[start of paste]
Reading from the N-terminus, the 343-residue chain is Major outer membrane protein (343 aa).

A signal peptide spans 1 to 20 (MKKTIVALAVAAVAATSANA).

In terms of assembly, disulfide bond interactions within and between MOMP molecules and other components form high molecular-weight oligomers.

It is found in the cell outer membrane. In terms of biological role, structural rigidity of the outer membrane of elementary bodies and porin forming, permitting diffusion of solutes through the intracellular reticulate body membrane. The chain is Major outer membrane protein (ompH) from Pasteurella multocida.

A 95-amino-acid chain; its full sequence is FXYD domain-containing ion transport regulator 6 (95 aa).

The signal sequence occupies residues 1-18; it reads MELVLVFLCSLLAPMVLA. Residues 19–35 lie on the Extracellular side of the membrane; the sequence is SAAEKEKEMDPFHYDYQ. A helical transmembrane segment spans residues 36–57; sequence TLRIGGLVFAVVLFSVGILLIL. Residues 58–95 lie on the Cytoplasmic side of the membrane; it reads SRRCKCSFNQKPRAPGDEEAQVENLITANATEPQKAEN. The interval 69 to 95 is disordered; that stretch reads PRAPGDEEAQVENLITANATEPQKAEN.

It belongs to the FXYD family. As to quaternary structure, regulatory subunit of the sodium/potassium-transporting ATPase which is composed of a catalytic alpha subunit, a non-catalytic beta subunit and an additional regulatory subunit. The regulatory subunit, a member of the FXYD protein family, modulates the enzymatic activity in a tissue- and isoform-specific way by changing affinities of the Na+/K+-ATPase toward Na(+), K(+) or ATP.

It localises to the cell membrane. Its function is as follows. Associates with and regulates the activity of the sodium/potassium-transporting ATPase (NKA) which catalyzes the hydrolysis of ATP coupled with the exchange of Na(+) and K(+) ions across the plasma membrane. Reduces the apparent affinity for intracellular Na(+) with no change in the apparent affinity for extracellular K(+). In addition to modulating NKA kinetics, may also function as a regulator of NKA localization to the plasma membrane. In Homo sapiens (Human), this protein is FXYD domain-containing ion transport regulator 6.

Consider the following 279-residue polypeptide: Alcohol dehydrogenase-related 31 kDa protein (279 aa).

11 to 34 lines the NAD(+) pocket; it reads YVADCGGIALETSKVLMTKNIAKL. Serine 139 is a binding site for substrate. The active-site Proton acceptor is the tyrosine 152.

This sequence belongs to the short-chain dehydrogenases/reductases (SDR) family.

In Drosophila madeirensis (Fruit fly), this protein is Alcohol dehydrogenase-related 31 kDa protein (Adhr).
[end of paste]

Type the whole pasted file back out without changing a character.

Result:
Reading from the N-terminus, the 343-residue chain is Major outer membrane protein (343 aa).

A signal peptide spans 1 to 20 (MKKTIVALAVAAVAATSANA).

In terms of assembly, disulfide bond interactions within and between MOMP molecules and other components form high molecular-weight oligomers.

It is found in the cell outer membrane. In terms of biological role, structural rigidity of the outer membrane of elementary bodies and porin forming, permitting diffusion of solutes through the intracellular reticulate body membrane. The chain is Major outer membrane protein (ompH) from Pasteurella multocida.

A 95-amino-acid chain; its full sequence is FXYD domain-containing ion transport regulator 6 (95 aa).

The signal sequence occupies residues 1-18; it reads MELVLVFLCSLLAPMVLA. Residues 19–35 lie on the Extracellular side of the membrane; the sequence is SAAEKEKEMDPFHYDYQ. A helical transmembrane segment spans residues 36–57; sequence TLRIGGLVFAVVLFSVGILLIL. Residues 58–95 lie on the Cytoplasmic side of the membrane; it reads SRRCKCSFNQKPRAPGDEEAQVENLITANATEPQKAEN. The interval 69 to 95 is disordered; that stretch reads PRAPGDEEAQVENLITANATEPQKAEN.

It belongs to the FXYD family. As to quaternary structure, regulatory subunit of the sodium/potassium-transporting ATPase which is composed of a catalytic alpha subunit, a non-catalytic beta subunit and an additional regulatory subunit. The regulatory subunit, a member of the FXYD protein family, modulates the enzymatic activity in a tissue- and isoform-specific way by changing affinities of the Na+/K+-ATPase toward Na(+), K(+) or ATP.

It localises to the cell membrane. Its function is as follows. Associates with and regulates the activity of the sodium/potassium-transporting ATPase (NKA) which catalyzes the hydrolysis of ATP coupled with the exchange of Na(+) and K(+) ions across the plasma membrane. Reduces the apparent affinity for intracellular Na(+) with no change in the apparent affinity for extracellular K(+). In addition to modulating NKA kinetics, may also function as a regulator of NKA localization to the plasma membrane. In Homo sapiens (Human), this protein is FXYD domain-containing ion transport regulator 6.

Consider the following 279-residue polypeptide: Alcohol dehydrogenase-related 31 kDa protein (279 aa).

11 to 34 lines the NAD(+) pocket; it reads YVADCGGIALETSKVLMTKNIAKL. Serine 139 is a binding site for substrate. The active-site Proton acceptor is the tyrosine 152.

This sequence belongs to the short-chain dehydrogenases/reductases (SDR) family.

In Drosophila madeirensis (Fruit fly), this protein is Alcohol dehydrogenase-related 31 kDa protein (Adhr).